Australia

Cycling groups welcome 12-month bike lane trial in Brisbane CBD

Plans to install kilometres of separated bike lanes through Brisbane's CBD have been welcomed by cycling and active transport advocates.

On Tuesday, Brisbane City Council announced the plan to install the fully separated lanes along Elizabeth, Edward and Albert streets, with future links down North Quay and across William Street to Grey Street in South Brisbane, on Tueasday.

Some parking and loading zones will be removed and bus stops relocated for new separated bike lanes through Brisbane's CBD.

Several bus stops will be consolidated or moved to make way for the lanes, which the council's public and active transport committee chairman Ryan Murphy said was the start of a shift in thinking about Brisbane's street landscapes.

"Fundamentally, we have had to ask ourselves the question, what is the best use of scarce road space in the CBD?" Cr Murphy said.

"Is it to allow a handful of private vehicles to sit there for hours, or for thousands of cyclists and e-scooters to commute safely?"

Opposition leader Jared Cassidy said the bike lanes should have been installed during the coronavirus lockdown, when Brisbane's streets were quiet.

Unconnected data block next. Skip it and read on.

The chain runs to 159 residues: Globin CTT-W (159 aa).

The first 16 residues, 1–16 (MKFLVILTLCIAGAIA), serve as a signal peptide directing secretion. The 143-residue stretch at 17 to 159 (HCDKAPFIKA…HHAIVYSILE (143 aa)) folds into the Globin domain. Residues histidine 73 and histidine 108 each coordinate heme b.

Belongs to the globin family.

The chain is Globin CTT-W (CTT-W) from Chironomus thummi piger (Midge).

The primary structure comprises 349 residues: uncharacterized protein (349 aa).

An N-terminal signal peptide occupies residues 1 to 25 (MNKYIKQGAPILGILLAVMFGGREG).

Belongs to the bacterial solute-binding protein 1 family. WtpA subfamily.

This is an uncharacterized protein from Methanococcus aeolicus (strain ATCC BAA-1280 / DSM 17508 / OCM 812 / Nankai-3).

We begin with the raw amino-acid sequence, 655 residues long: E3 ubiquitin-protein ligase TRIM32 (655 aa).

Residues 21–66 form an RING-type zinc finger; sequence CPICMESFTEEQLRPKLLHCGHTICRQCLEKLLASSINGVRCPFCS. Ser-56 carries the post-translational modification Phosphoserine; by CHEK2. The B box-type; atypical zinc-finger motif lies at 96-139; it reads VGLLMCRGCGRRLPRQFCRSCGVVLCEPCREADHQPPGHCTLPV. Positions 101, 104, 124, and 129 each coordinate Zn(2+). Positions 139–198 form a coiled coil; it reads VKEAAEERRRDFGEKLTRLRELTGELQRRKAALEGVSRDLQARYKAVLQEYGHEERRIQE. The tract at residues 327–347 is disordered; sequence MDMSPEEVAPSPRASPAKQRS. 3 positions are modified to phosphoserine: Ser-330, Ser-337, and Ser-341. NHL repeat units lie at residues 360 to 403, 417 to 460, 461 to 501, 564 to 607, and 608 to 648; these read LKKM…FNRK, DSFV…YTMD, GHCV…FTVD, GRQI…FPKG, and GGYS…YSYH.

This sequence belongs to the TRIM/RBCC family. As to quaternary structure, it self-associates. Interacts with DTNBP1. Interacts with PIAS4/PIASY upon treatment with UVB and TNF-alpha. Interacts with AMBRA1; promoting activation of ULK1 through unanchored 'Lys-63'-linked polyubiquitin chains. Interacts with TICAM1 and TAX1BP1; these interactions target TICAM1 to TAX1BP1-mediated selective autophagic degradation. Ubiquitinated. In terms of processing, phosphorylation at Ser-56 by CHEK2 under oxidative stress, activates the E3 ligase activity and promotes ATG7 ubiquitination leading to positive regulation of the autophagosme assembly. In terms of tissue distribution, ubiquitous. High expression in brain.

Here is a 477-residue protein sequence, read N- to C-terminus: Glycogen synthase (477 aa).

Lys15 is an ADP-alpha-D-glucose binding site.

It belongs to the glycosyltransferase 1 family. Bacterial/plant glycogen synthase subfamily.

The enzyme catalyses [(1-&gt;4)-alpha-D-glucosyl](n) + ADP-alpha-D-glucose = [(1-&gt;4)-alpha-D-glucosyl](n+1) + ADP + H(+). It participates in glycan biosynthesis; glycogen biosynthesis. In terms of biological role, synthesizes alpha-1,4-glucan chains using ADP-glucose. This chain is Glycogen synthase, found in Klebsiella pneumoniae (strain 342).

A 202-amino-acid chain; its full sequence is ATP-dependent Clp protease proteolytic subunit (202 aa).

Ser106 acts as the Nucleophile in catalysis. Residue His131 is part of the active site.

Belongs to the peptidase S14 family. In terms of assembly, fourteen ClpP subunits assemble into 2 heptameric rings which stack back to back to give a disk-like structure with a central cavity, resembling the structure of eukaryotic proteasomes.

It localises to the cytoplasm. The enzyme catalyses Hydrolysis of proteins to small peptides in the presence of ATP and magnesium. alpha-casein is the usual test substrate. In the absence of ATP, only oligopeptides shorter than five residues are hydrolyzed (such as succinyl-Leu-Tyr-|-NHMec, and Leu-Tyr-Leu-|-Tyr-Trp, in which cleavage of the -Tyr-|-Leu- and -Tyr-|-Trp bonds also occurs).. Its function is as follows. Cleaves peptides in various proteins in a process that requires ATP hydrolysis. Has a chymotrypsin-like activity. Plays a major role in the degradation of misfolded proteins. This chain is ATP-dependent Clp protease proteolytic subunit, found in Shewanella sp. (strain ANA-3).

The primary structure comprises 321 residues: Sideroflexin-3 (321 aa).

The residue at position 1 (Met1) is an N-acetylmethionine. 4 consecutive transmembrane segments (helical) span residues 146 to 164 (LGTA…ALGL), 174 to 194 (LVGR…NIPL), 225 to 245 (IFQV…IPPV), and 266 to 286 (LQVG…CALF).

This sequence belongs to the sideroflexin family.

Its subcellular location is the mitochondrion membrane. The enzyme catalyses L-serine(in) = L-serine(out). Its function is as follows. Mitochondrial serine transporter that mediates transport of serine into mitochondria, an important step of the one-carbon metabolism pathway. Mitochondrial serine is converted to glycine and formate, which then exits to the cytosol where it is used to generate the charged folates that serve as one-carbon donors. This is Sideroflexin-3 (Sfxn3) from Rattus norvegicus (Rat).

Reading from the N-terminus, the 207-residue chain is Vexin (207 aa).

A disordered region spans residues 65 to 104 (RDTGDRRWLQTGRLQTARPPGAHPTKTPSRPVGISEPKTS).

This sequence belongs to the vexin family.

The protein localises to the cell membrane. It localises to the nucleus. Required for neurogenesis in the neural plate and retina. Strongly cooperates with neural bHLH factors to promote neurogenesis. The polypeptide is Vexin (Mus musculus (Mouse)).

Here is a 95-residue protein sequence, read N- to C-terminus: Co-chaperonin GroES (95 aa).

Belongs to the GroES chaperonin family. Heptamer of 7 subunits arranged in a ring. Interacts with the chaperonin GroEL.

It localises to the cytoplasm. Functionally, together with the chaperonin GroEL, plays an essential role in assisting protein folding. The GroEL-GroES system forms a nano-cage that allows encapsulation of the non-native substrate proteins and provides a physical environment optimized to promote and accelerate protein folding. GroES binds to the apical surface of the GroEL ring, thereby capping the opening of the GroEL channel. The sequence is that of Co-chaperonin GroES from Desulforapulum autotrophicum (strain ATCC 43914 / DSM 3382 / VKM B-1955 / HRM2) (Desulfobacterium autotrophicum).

"Melbourne has been installing 500 metres of bike lane per week during their lockdown and Sydney has built six major cycle lanes over the past three months, but here in Brisbane the LNP administration has failed to install a single traffic cone," he said.

"It’s good to see plans finally on the table, but [Cr Murphy] really missed the lockdown boat other Australian cities took advantage of."

Labor went to the council election earlier this year with a pledge to build separated bike lanes through the CBD.

In May, council data showed Brisbane's bikeways recorded a 90 per cent spike in patronage on weekends since the pandemic, at a time when use of public transport plummeted.

The council's bikeway counters also recorded a 47 per cent increase on commuter routes.

RACQ head of public policy Rebecca Michael said the group supported the trial.

"Better links with existing or proposed bridges and bikeways will help encourage further cycling uptake in Brisbane," Dr Michael said.

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"The trial will also enable council to monitor traffic flow, bus impacts, local business requirements and the use of the cycleway, to determine positive and negative impacts and any further changes that may be needed."

Dr Michael said RACQ had tracked 23 serious cycling accidents in the Brisbane CBD between 2014 and 2018, and the proposed bike lanes could encourage a permanent shift in commuter habits.

Bicycle Queensland, the state's peak group for cyclists, welcomed the announcement as a good start to a long-term challenge.

Cycling user groups also celebrated the announcement, many keen to see the construction begin as soon as possible.

"This will enable many more people to ride, and will make a huge difference to mobility in the CBD," Space For Cycling Brisbane posted on social media.

The 12-month trial will operate at a cost of $2.2 million, with Cr Murphy noting the street infrastructure could be returned to normal if the trial was not successful.

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